Posted 20 February 2013 - 09:57 AM
The breakthrough was to resize the drizzled stack BEFORE applying wavelets. I made this intellectual leap while reading another thread. It occurs to me that resizing before wavelets makes all kinds of sense, given what wavelets do.
So, is this common knowledge and I've simply been doing a silly thing? (I also post in case anyone else is missing this step).
For what it's worth, I got very nice 1.5x and 3x drizzle stacks from one of my nicer Jupiters. I can't say it's obviously better than without the drizzle, but at least it's not a fuzzy mess.
Posted 20 February 2013 - 10:27 AM
Posted 20 February 2013 - 10:54 AM
Posted 20 February 2013 - 12:19 PM
Then you are basically not using drizzling for what the technique actually does: increasing resolution for undersampled images.
If resized to the original size there is no real image improvement, except for perhaps an unmeasurably small improvement of alignment accuracy. You might as well just go for the 9x faster normal processing.
Furthermore, the effects of the image resizing algorithm you used (yes, resizing messes with data!) is probably much bigger than what drizzling did to the image. Resizing usually either blurs or sharpens the image a bit, so there is no way to directly compare an original stack and a 'resized back to original size' drizzled stack, making it pretty much impossible to make any valid claims regarding 'drizzling'.
Posted 20 February 2013 - 12:30 PM
In that case, drizzling has never yielded a usable image of any sort - it is fuzzy to the point of almost no detail and when any of the various sharpening techniques are applied, the image only gets worse (this includes wavelets in R6 and LR deconvolution in AstraImage).
In that case, can you think of what I'm doing "wrong"? Is it simply a case of the data isn't undersampled, so there should be no improvement with drizzling?
Posted 20 February 2013 - 01:10 PM
Likely, but that doesn't mean the image should look bad.
You MUST however adapt your further processing to the drizzling output (e.g. use coarser sharpening, deal with potential artifacts, etc etc..)
Perhaps it is a good idea to just show your images, otherwise it will be difficult to give pointers.
Either way, drizzling IS NOT just a magic make-my-image-look-better option. With careful processing it CAN make your image look better under certain conditions. With careful processing there is no reason it should make your images look worse.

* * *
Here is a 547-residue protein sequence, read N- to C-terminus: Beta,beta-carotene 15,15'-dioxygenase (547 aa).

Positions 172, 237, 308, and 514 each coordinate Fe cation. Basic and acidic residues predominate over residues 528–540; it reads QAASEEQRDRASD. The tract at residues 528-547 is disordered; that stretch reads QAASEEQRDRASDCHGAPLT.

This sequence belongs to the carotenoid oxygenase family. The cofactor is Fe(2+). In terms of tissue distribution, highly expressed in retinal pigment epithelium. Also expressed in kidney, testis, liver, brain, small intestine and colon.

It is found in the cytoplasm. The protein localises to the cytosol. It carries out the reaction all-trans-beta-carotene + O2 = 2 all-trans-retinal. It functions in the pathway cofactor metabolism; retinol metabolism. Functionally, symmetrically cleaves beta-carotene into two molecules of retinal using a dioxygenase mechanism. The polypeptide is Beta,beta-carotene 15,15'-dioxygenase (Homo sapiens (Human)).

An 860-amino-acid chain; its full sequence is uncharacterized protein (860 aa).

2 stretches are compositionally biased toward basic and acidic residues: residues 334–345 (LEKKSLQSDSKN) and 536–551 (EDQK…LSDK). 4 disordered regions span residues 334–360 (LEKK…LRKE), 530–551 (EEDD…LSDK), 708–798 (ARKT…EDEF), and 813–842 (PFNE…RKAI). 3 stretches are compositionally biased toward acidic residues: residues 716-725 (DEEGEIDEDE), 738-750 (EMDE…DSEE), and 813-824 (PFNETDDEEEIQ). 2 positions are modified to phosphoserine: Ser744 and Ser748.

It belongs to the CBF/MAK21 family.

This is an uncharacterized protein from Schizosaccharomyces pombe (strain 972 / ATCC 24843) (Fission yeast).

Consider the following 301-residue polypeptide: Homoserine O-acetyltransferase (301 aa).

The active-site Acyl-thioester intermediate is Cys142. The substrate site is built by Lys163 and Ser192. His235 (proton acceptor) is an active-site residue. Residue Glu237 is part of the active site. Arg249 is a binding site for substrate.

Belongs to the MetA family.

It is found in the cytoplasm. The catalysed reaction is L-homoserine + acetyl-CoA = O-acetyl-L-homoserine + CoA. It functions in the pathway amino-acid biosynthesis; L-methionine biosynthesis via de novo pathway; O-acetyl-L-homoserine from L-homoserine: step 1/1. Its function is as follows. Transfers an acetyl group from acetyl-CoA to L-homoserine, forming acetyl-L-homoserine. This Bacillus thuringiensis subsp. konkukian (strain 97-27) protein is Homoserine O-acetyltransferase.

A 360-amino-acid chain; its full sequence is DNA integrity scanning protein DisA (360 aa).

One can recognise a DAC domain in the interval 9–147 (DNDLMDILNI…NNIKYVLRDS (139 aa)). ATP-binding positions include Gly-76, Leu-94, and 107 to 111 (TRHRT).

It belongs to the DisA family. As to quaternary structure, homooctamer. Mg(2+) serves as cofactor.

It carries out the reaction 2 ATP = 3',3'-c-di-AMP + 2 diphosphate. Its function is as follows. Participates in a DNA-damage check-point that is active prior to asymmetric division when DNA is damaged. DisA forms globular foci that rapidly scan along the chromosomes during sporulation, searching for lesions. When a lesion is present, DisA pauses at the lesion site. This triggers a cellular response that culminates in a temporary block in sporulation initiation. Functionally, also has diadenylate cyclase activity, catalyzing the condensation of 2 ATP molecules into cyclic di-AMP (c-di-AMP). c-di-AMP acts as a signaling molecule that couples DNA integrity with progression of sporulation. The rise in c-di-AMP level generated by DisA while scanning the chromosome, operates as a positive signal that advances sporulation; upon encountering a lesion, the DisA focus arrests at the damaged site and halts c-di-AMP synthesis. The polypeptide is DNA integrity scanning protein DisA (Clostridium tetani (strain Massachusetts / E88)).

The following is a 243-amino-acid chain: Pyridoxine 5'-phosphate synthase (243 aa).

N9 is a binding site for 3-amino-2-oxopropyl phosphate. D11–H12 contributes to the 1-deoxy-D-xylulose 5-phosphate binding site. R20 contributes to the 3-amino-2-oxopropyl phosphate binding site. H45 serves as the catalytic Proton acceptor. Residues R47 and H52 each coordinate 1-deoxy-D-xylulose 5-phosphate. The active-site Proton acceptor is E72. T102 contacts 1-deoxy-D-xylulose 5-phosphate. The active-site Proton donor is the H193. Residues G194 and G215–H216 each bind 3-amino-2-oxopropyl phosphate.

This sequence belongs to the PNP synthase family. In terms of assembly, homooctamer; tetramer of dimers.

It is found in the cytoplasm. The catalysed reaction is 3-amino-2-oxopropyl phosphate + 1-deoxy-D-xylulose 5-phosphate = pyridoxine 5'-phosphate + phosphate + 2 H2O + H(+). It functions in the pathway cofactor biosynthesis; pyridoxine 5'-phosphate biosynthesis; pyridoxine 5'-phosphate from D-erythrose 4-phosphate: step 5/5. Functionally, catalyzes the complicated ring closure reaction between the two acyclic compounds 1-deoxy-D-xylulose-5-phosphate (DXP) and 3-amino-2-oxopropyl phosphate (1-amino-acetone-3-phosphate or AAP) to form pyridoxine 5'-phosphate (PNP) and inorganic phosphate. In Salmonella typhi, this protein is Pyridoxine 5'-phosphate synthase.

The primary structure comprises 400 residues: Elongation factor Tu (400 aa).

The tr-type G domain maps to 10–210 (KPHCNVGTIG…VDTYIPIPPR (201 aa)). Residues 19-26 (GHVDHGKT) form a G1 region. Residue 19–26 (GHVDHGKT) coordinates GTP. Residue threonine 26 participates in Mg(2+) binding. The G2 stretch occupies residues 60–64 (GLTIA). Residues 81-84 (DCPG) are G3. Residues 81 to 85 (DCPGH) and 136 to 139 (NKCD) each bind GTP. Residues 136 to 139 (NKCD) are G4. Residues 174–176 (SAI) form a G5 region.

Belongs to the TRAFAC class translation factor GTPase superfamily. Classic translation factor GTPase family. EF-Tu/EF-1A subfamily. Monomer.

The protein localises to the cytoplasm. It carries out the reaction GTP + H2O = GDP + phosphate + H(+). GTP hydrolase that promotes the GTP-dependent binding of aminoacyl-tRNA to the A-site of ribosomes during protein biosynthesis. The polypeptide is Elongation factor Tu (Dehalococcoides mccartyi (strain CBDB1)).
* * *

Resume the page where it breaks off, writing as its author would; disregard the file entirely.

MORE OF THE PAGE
Posted 20 February 2013 - 07:10 PM
My "conversion" came by way of the ASI120MM where although I haven't done the maths I am almost sure I am under-sampling with all the images I have captured to date.....sure I am waiting for the opportunity to use a greater image scale but imo seeing has to co-operate as well for optimal outcomes regardless of the maths, and I just haven't experienced what I'd term "very good' seeing so far.....
So, if my assumption about under-sampling is correct then my findings would be a neat demonstration of what Emil stated above - that is, I find my ASI120MM images respond extremely well to 3X drizzling in AS!2.....with the (also) stated harder/coarser wavelets applications part of the pre-requisites!
...just my 2 cents worth!
Posted 20 February 2013 - 08:36 PM
And, Emil, I apologize if it came off like I expected a magic bullet. I don't. Although, I must say, I find AS!2, in general, to be a magic bullet, so I can't really ask for two bullets!
My only concern is I hear tell of drizzling being a useful tool from some folks whereas it does either nothing or worse than nothing to my images. In such situations, I usually assume I am the problem. I'll dig up some attempts tomorrow and post.
Posted 21 February 2013 - 12:40 AM
Posted 21 February 2013 - 06:12 AM
So, at this point, I'm willing to conclude that my problem in other images is that they're oversampled to begin with.
Posted 21 February 2013 - 07:17 AM
Drizzling was designed for undersampled images and doesn't really work if they are over sampled (as stated above). Have you tried doing LR decon on your Nyquist/oversampled images and then reducing to native capture size? I've found that can work. Naturally, all of this is seeing dependent.
Posted 21 February 2013 - 08:57 AM
So, Paul's point is, drizzle before wavelet sharpening. Emil's point is, don't take image back down to native resolution because there is little benefit from drizzle used in this manner. About right?
Posted 21 February 2013 - 05:40 PM
I put this up in the solar forum but I'll link it here, too. This is a mosaic of 9 panels shot undersampled through a PST. The images were stacked in AS!2 with 1.5x drizzle and the resulting images sharpened and behaved like an image should. So, I think I'm now down with drizzling.
Posted 21 February 2013 - 10:33 PM
Posted 22 February 2013 - 11:48 AM
In terms of processing I've always done a 1.5x upscale or even 3x for Mars either using ninox or AS2. I never really thought much of drizzle/resize and it's relation to image scale / focal-ratio.
For certain in poor seeing the same optical train and processing gives me all sorts of fits for artifacts etc, especially on Saturn at full gain!
I'm favorit'ing this thread to come back to later for sure, nice job Paul's, Emil, Tim and Darryl!